News / Africa

Ivory Coast Diaspora Feels Powerless Against Violence in Homeland

Ivorians are organizing a fundraising dinner for civilian victims in their home country.
Ivorians are organizing a fundraising dinner for civilian victims in their home country.

\Members of the Ivory Coast diaspora say they feel anguished and powerless as the situation disintegrates in their divided home country.  They say they are trying to help from abroad, but that their relatives increasingly are cut off from the rest of the world.

One of those grieving a relative recently killed in clashes in the Abidjan neighborhood of Abobo is Ivorian national Mamadou Toure who lives in the eastern U.S. state of Maryland.

He blames incumbent President Laurent Gbagbo, who has refused to leave office after elections last year that the United Nations and foreign governments say he lost. "I do not know how this regime keeps killing kids, adults and women.  I do not know what we can do," Toure said.

Toure says his younger brother was sitting in a courtyard a few days ago when he was killed by an explosion.

Anti-Gbagbo armed insurgents have been trying to keep the army away from the Abobo neighborhood.  Residents are calling the area from which tens of thousands of people are fleeing Baghdad.

On Thursday, witnesses say troops loyal to Mr. Gbagbo killed at least seven women who had gathered for a protest, supporting the United Nations recognized presidential winner, Alassane Ouattara.

Toure says he has tried to bring awareness in the United States to the rapidly deteriorating situation in Ivory Coast.  But, he says, that there is not much more he can do.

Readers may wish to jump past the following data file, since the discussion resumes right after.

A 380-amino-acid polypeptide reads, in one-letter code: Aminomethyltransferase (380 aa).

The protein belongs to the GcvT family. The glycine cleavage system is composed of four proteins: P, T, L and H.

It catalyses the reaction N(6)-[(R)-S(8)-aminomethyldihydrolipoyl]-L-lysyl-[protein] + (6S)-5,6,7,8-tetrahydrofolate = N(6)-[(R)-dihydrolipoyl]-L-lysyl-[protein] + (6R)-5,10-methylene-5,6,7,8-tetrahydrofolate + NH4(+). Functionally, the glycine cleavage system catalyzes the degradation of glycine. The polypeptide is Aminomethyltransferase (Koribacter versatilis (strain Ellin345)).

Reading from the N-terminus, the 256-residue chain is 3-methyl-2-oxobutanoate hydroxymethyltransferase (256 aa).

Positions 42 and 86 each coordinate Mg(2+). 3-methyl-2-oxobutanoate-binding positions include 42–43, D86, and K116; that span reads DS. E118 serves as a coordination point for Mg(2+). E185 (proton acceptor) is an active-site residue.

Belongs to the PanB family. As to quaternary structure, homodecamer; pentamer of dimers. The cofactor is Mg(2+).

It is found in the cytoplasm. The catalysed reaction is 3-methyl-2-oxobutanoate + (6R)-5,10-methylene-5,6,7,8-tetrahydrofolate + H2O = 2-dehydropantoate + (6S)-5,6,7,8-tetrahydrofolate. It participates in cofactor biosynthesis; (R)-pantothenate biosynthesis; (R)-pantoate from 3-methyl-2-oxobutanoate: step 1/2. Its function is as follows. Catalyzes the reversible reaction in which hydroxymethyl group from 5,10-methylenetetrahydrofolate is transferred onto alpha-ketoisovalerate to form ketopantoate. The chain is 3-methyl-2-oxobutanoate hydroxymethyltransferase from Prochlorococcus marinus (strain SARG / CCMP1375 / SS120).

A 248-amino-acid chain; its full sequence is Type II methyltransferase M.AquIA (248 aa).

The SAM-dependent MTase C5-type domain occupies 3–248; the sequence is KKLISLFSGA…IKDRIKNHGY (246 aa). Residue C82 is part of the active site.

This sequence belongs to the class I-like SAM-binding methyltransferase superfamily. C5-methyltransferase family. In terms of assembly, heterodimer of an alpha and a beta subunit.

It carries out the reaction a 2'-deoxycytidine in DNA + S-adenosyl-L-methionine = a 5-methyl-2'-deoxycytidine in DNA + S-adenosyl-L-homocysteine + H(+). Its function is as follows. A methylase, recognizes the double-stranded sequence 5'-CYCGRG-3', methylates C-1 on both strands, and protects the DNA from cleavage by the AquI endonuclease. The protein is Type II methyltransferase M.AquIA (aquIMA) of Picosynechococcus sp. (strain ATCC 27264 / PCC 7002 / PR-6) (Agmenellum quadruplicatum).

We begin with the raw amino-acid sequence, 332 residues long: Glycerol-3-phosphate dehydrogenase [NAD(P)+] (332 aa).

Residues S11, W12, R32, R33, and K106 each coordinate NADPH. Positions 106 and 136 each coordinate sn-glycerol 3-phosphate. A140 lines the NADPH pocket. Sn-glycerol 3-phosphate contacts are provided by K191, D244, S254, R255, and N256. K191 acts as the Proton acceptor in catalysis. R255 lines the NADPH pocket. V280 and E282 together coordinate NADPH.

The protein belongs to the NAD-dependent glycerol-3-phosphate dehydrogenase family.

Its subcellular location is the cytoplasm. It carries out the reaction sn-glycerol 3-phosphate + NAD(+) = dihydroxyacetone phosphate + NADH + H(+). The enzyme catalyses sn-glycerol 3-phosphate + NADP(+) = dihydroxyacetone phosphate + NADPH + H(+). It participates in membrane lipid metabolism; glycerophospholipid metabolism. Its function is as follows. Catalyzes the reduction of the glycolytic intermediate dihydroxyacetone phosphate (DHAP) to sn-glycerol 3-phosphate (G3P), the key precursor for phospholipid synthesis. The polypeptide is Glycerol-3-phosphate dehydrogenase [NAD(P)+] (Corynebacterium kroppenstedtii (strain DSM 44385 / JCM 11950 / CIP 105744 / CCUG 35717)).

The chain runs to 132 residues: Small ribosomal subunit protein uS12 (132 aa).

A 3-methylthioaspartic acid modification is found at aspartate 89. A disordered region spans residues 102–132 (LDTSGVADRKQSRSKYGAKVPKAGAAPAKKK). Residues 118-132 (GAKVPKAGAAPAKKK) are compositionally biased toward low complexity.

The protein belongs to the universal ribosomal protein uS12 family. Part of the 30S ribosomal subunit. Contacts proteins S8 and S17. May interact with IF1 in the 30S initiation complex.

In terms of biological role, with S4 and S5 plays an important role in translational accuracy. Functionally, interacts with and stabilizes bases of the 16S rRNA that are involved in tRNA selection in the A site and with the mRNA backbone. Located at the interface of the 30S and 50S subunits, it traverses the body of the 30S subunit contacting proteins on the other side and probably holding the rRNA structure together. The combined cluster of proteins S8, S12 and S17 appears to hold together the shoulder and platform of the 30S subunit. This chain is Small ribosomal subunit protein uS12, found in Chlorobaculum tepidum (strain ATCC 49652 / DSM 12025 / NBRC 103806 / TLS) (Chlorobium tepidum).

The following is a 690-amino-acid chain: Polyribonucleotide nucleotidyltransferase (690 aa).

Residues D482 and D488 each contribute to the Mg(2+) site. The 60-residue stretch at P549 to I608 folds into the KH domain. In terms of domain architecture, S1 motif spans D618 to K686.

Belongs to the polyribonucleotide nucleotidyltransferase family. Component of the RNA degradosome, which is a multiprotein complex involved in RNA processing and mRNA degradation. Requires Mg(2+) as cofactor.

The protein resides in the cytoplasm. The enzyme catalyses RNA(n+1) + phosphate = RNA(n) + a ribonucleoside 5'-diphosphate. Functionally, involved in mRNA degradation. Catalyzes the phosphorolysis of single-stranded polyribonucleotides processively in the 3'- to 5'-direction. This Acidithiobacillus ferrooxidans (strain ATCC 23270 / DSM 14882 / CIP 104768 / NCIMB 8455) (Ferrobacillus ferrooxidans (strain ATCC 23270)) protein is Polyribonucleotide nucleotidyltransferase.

"We already protested in front of the White House, also in the Congress, the Senate.  We hope that President Obama will help us, and the United Nations.  I am so mad with the United Nations, more than everything.  The United Nations has been in Ivory Coast.  They know what is happening in Ivory Coast.  And the military of the United Nations, they are supposed to be protecting civilians," Toure said.

Another member of the Ivorian diaspora is Ma Diakite of Virginia.  She recently called her brother who lives in the north of Ivory Coast, where water and electricity have been cut off.  She says she feels powerless. "We do not know what to do.  You are so far from back home.  What can we do?  Just pray for the people -- our parents and everybody in Ivory Coast," she said.

Rebels have occupied northern Ivory Coast since 2002, calling for free and fair elections.  But in the last election, the country’s constitutional council threw out votes from the north, saying there was massive fraud, giving the victory to Mr. Gbagbo.

Diakite says it is urgent that all Ivorians come together, regardless of political, ethnic or regional differences, rather than tear the country apart even further.

"You know, everyone in Ivory Coast is mixed.  You have a brother somewhere; you have a cousin by marriage and all this.  It is a mess.   They have to find a solution quickly, quickly.  Killing is not a solution.  When you start a war, you know when you start, but you do not know where the war is going to end," Diakite said.

Another Ivorian living in the United States, Guy Kouamela, is organizing a fundraising event in Maryland after he heard about thousands of refugees at a Catholic mission in the western Ivory Coast town of Duekoue.  Fighting between rebels and Mr. Gbagbo’s security forces have taken place in nearby villages in recent days, forcing aid workers to leave the area.